I think line-breeding is a tool that can be used well. But to use it, a person needs to understand and know the dogs well - not only the dogs they're using, but all the dogs in those dogs' pedigree. They need to be honest about the health problems the dogs carry (including dying young), and then always breed with those health problems in mind. A new breeder, or one that is breeding casually, should NOT line-breed in my opinion. If you don't know what you're doing, you're likely to end up making the breed worse.

And any breeder who is primarily breeding for looks or drive is not an ideal breeder, also in my opinion. First and foremost, breeders should be focusing on health and temperament, THEN whatever else they want. Without a healthy dog and a solid temperament, what's the point of a pretty ear or a strong drive? It doesn't matter what breed it is - health and temperament should be first on a breeder's list.

Just for the record: I am not nor have ever been a breeder. I considered it with Khana, because of her amazing health record, temperament and intelligent (she is about the most perfect chow you can find), but after really looking into it I decided to leave it up to those who really worked hard to study the lines and bred to produce the best they can. If I HAD bred her, it would have been to a male chosen by the breeder of Khana's sire, because she's the one "in the know", but it just wasn't meant to be. I do want to add what I can to the knowledge base for the breed, which is why I spent the money to have Khana fully heath tested (and all results are published on the OFA and CHIC sites). Having the info on as many Chow lines as possible can only help those who are studying and trying to bring health back into the lines (Chows are notorious for bad elbows, patellas, thyroid and eyes).
Melanie & the girls in Alaska
Khana-Service Dog Extraordinaire (Chow)
Tazer-Monster Puppy, All Grown Up (GSD)
-And always in my heart:
Trick & Dawson (GSDs)-Kylee & Dora (Chows)-Lady (Aussie)
-20+ years of love and laughter, 35+ titles earned

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#329065 - 02/05/15 06:50 PM Re: Let's talk about longevity or lack in the GSD [Re: laevsk]
LJsMom Offline
Old Hand

Registered: 02/10/10
Posts: 1083
Loc: Rhode Island
Likes: 20
Lady Jane died from Lymphoma just 4 months shy of her 16th birthday. I was never able to track down her breeding information.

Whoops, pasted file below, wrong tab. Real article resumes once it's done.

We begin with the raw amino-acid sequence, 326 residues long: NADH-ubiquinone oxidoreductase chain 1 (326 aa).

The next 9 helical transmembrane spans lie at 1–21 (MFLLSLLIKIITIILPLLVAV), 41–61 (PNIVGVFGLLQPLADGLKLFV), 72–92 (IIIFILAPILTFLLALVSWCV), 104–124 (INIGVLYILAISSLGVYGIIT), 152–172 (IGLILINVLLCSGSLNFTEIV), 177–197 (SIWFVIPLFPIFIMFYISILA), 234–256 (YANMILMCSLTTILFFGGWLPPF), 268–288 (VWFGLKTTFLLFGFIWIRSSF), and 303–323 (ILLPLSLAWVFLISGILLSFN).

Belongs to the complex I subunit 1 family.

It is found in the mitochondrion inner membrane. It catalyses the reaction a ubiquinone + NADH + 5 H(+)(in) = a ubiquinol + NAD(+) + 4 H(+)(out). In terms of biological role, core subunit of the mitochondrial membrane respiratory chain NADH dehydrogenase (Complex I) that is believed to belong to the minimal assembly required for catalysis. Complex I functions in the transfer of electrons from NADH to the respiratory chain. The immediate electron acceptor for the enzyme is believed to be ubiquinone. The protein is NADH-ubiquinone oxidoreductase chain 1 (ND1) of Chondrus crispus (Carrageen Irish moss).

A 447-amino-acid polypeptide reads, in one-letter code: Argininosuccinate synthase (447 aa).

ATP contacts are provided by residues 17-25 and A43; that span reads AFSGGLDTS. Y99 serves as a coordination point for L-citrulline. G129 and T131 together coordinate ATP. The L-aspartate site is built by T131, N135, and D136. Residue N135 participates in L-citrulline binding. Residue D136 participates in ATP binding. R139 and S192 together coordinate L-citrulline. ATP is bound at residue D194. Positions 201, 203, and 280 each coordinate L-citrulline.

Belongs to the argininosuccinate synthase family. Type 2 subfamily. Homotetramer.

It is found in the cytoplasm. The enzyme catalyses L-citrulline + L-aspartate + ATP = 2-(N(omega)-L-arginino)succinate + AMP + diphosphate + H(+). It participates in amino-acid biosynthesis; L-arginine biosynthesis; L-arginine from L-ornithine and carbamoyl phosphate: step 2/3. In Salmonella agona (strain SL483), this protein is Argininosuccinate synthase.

Kryska's Ironwill Steel Train SD (Siberian Husky) 8-6-99
Miss Mila Monster (GSD) 4-14-02

Waiting at the bridge:
Lady Jane Cobb (GSD - age 15)
Sasha (Siberian Husky - age 13)
Niko (Siberian Husky - age 14)
Wooly Bear (Siberian Husky - age 13)

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#329068 - 02/05/15 07:37 PM Re: Let's talk about longevity or lack in the GSD [Re: LJsMom]
Achuyut Offline

Registered: 04/21/13
Posts: 87
Likes: 0
Won't say it was my dog. But My Mom's Shepherd lived till 16 and was perfectly healthy. My grandpa had to leave him to a friends farmhouse with other dogs to play for work reasons. My grandpa was out only for three months and when he came back he heard the raja died because he refused to eat or drink over there. This was in 1985. So not sure which line he was from but a typical black and tan and amazing dog.

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#329085 - 02/06/15 08:06 AM Re: Let's talk about longevity or lack in the GSD [Re: Achuyut]
Kayos Offline

Can't Figure Tech Stuff Out

Registered: 02/18/10
Posts: 11662
Loc: McAlester, OK
Likes: 240
One of my co-workers had a GSD named Sahib that lived to 16 1/2. The dog was his mom's actually and this was in the 80's. I would think he might have been American showlines from the description of him. Purchased from a breeder in upstate New York.

PTE,AC,URO3,AG2,UCD Xtra!Xtra! v. TeMar CDX,GN,RE,CGC,TC,HIC, Bh "Havoc" 6/4/07
PAM, URO3, UCD, UACH Tidmores Rising Star Lydia "Mayhem" CD,BN,RE,AX,AJP,OFP,P1J,CA,DN,HT,TKN,TC,CGCA 4/4/12